How to write your startup’s sales process

What is it and why is it important?

A sales process is a series of predictable events or phases you need do to turn prospects into paying customers. Having a process helps you avoid time-wasting activities, while replicating and scaling activities that get the results you want.

There is no one size fits all sales process; your process should be tuned to how your customers buy.

How your buyers buy

First you need to understand how your customers buy, and you can begin to get an understanding by asking yourself: why do they buy, when do they buy, how do they buy, who’s involved in the decision making process? If you don’t know the answers, you’ll learn them as you go along, so don’t beat yourself up too much. If you’re selling a new product where the prospects don’t know the buying process, identify stakeholders who would benefit directly and indirectly, and start with them.


Example of a customer’s buying process:

Define sales activities that match your customer’s buying stages

If you’ve already got a number of paying customers, look back and examine the steps you took to turn them into a sale. If you don’t yet have paying customers, identify what sales activities you need to do during each stage of your customer’s buying process to help you progress towards a sale. Here are common steps to a sales process.



Prospecting is when you search for prospective qualified customers. There are range of lead generation strategies you can use, inbound activities include: SEO, blogging, PR, advertising, social media. Outbound activities include: networking, speaking, cold calling and emailing. Be sure to use a range of in and outbound tactics as they all vary in effectiveness.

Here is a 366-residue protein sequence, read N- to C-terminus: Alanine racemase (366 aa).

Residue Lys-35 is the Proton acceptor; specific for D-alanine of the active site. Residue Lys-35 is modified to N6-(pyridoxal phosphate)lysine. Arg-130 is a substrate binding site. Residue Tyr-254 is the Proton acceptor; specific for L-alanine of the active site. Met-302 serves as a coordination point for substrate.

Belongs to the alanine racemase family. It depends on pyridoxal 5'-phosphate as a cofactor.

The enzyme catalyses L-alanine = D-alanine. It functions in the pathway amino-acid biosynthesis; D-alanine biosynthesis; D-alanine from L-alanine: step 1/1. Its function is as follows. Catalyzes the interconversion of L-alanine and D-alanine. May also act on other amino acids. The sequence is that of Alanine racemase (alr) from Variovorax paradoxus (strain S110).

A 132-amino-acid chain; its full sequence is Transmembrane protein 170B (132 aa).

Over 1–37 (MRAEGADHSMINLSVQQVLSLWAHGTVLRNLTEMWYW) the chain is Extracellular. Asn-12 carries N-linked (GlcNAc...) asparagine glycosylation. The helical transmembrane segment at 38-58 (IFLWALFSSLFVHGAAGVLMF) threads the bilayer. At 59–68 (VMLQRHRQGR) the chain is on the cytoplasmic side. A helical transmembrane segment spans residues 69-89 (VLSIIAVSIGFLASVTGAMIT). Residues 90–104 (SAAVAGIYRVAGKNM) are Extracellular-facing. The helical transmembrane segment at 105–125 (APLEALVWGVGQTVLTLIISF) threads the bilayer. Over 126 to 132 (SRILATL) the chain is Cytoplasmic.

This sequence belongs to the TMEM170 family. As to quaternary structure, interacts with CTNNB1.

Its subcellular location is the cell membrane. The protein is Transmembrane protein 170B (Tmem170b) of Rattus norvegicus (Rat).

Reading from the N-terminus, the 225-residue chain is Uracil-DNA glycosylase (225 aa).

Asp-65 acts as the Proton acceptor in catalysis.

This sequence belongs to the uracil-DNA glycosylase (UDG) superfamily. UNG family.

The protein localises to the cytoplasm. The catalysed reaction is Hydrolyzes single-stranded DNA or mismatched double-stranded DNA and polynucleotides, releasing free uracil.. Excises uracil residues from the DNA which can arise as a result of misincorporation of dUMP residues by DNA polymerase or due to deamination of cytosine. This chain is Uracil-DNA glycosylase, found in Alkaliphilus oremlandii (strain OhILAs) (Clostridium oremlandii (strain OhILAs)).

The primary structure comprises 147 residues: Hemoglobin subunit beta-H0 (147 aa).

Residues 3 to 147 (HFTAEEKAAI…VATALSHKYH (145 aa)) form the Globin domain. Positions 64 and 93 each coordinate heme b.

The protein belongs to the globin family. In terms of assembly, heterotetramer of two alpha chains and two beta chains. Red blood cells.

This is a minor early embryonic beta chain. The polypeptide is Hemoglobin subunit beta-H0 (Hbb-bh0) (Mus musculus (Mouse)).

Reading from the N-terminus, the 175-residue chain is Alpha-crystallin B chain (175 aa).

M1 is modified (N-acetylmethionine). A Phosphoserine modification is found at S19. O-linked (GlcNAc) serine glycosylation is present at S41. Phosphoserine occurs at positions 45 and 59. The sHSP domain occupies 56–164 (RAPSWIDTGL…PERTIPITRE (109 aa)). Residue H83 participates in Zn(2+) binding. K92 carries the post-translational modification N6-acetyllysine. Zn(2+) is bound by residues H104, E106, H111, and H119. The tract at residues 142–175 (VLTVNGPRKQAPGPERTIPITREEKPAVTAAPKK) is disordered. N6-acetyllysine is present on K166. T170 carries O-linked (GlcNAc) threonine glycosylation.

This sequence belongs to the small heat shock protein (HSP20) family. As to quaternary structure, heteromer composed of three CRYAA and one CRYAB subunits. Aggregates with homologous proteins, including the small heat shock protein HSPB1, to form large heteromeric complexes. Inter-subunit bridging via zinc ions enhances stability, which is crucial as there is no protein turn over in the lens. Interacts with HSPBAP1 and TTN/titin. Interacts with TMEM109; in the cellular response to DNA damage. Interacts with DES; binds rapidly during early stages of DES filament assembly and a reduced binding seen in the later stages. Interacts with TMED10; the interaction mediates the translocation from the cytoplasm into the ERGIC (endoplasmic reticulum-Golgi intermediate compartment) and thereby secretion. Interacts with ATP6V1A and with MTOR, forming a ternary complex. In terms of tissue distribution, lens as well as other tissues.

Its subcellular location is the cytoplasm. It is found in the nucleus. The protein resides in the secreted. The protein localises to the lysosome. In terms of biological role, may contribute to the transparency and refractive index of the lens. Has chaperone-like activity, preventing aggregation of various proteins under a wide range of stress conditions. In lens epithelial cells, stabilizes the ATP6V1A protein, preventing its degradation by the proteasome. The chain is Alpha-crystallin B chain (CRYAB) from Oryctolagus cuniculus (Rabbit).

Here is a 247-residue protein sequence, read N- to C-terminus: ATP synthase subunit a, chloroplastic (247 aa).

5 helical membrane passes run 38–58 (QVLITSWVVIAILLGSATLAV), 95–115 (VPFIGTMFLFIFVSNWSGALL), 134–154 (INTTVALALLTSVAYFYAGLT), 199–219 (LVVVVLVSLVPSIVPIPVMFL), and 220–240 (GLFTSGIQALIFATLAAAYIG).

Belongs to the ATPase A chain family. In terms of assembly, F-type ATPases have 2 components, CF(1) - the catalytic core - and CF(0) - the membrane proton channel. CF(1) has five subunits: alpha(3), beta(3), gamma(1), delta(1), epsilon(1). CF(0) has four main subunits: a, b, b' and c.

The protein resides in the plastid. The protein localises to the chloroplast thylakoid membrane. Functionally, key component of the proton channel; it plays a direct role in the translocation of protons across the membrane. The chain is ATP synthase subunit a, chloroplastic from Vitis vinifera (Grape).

Qualifying your prospects help you focus on the right sort of prospects, and doing so avoids you wasting your precious time. Before pitching, ensure your prospect fit your customer profile: can you solve their problems? Can you help them achieve their objectives? If the answer to both is no, move on to the next one.


“Seek first to understand before being understood”, a powerful quote by one of the world’s leadership authorities, Stephen Covey. This dictum is the essence of successful selling. Before launching into your pitch, ask questions to understand what are your prospect’s challenges and objectives. Doing so helps you understand what your prospects value and how you can help them.


Now that you know what your prospect needs, advise how you can help them in a tailored manner that resonates with them. If you’re selling an innovative product, your “presentation” might begin with education and insight, rather than launching into a product demonstration. When you eventually talk about your product, focus on benefits that relate to their specific challenges. Following your presentation, you send a proposal


This is where you ask for the business and handle any objections they might have. It’s where the customer says yes or no. For some timeless closing techniques to help close the deal, go here. [link to closing techniques blog post].

Work in progress

During each step in the process, you need to identify concrete actions you or your team take in order to progress the sale. Your sales process will always be a work in progress. Every 3 – 4 months it’s advisable to review it, see what’s worked and where it could be improved.

Anis Qizilbash is founder of Mindful Sales Training and author of Grow Your Sales, Do What You Love: Mindful Selling for Entrepreneurs and Freelancers. Sign-up here to receive her free 10-day mindful selling email course.